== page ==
As the Folsom release of OpenStack is due to be released this week, I've taken the time to update my "Intro to OpenStack Architecture 101" for the official documentation. It merged into the repos yesterday and below is an expanded version of it.
There are currently seven core components of OpenStack: Compute, Object Storage,
Identity, Dashboard, Block Storage, Network and Image Service. Let's look at
each in turn:
- Object Store (codenamed "Swift") allows you to
store or retrieve files (but not mount directories like a fileserver). Several
companies provide commercial storage services based on Swift. These include
KT, Rackspace (from which Swift originated) and Internap. Swift is also used
internally at many large companies to store their data.
- Image (codenamed "Glance") provides a catalog
and repository for virtual disk images. These disk images are mostly commonly
used in OpenStack Compute. While this service is technically optional, any
cloud of size will require it.
- Compute (codenamed "Nova") provides virtual
servers upon demand. Rackspace and
HP provide commercial compute services built on
Nova and it is used internally at companies like Mercado Libre and NASA (where
- Dashboard (codenamed "Horizon") provides a
modular web-based user interface for all the OpenStack services. With this web
GUI, you can perform most operations on your cloud like launching an instance,
assigning IP addresses and setting access controls.
- Identity (codenamed "Keystone") provides
authentication and authorization for all the OpenStack services. It also
provides a service catalog of services within a particular OpenStack
- Network (codenamed "Quantum") provides
"network connectivity as a service" between interface devices managed by other
OpenStack services (most likely Nova). The service works by allowing users to
create their own networks and then attach interfaces to them. Quantum has a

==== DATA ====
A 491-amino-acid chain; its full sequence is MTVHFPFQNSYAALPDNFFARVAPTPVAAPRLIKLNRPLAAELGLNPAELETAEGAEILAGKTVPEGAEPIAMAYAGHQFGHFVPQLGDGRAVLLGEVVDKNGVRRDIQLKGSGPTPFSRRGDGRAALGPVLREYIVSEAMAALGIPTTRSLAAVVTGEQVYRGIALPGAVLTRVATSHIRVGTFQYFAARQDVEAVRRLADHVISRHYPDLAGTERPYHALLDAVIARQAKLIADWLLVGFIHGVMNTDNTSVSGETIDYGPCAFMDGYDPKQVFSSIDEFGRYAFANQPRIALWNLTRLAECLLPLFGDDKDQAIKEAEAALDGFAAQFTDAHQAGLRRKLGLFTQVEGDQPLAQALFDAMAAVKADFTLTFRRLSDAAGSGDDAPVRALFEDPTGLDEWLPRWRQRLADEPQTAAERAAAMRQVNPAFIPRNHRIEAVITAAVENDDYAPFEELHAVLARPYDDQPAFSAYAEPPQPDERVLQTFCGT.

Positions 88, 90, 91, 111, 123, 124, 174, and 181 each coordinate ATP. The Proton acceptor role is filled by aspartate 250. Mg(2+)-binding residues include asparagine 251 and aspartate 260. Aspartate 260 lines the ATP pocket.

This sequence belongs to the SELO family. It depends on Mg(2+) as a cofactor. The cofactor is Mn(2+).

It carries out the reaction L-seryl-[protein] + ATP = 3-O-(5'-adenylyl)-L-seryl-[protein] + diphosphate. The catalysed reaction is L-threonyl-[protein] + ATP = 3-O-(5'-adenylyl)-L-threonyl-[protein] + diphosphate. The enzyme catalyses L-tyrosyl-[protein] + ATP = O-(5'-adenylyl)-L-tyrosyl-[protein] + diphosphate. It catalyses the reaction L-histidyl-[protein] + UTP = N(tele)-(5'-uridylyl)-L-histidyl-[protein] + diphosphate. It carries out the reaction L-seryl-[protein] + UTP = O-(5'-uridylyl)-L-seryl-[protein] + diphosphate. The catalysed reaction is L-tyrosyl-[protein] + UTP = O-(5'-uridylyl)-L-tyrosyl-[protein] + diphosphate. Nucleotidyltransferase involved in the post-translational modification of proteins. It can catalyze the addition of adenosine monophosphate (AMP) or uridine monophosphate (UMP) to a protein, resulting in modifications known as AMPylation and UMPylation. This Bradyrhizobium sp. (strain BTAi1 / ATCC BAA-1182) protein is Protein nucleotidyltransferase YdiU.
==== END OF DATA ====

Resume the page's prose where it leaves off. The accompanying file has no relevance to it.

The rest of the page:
pluggable architecture to support many popular networking vendors and
technologies. Quantum is new in the Folsom release.
- Block Storage (codenamed "Cinder") provides persistent block storage to guest
VMs. This project was born from code originally in Nova (the
service described below). Please note that this is block storage (or volumes)
not filesystems like NFS or CIFS share. Cinder is new for the Folsom
In addition to these core projects, there are also a number of "incubation" projects that are being considered for future inclusion in the OpenStack core.
Comparison Against AWS
Although all of the OpenStack services are made to stand on their own, many users want some form of AWS compatibility for tools, APIs or just familiarity:
- Nova is conceptually similar to EC2. In fact, there is are a variety of ways to provide EC2 API compatibility to it.
- Swift is conceptually similar to S3. It implements a subset of the S3 API in WSGI middleware.
- Glance provides many of the same features as Amazon's AMI catalog.
- Cinder provides block services similar to EBS.
The OpenStack project as a whole is designed to "deliver(ing) a massively
scalable cloud operating system." To achieve this, each of the constituent
services are designed to work together to provide a complete Infrastructure as a
Service (IaaS). This integration is facilitated through public application
programming interfaces (APIs) that each service offers (and in turn can
consume). While these APIs allow each of the services to use another service, it
also allows an implementer to switch out any service as long as they maintain
the API. These are (mostly) the same APIs that are available to end users of the
Conceptually, you can picture the relationships between the services as so:
- Dashboard ("Horizon") provides a web front end to the other OpenStack services
- Compute ("Nova") stores and retrieves virtual disks ("images") and associated
metadata in Image ("Glance")
- Network ("Quantum") provides virtual networking for Compute.
- Block Storage ("Cinder") provides storage volumes for Compute.
- Image ("Glance") can store the actual virtual disk files in the Object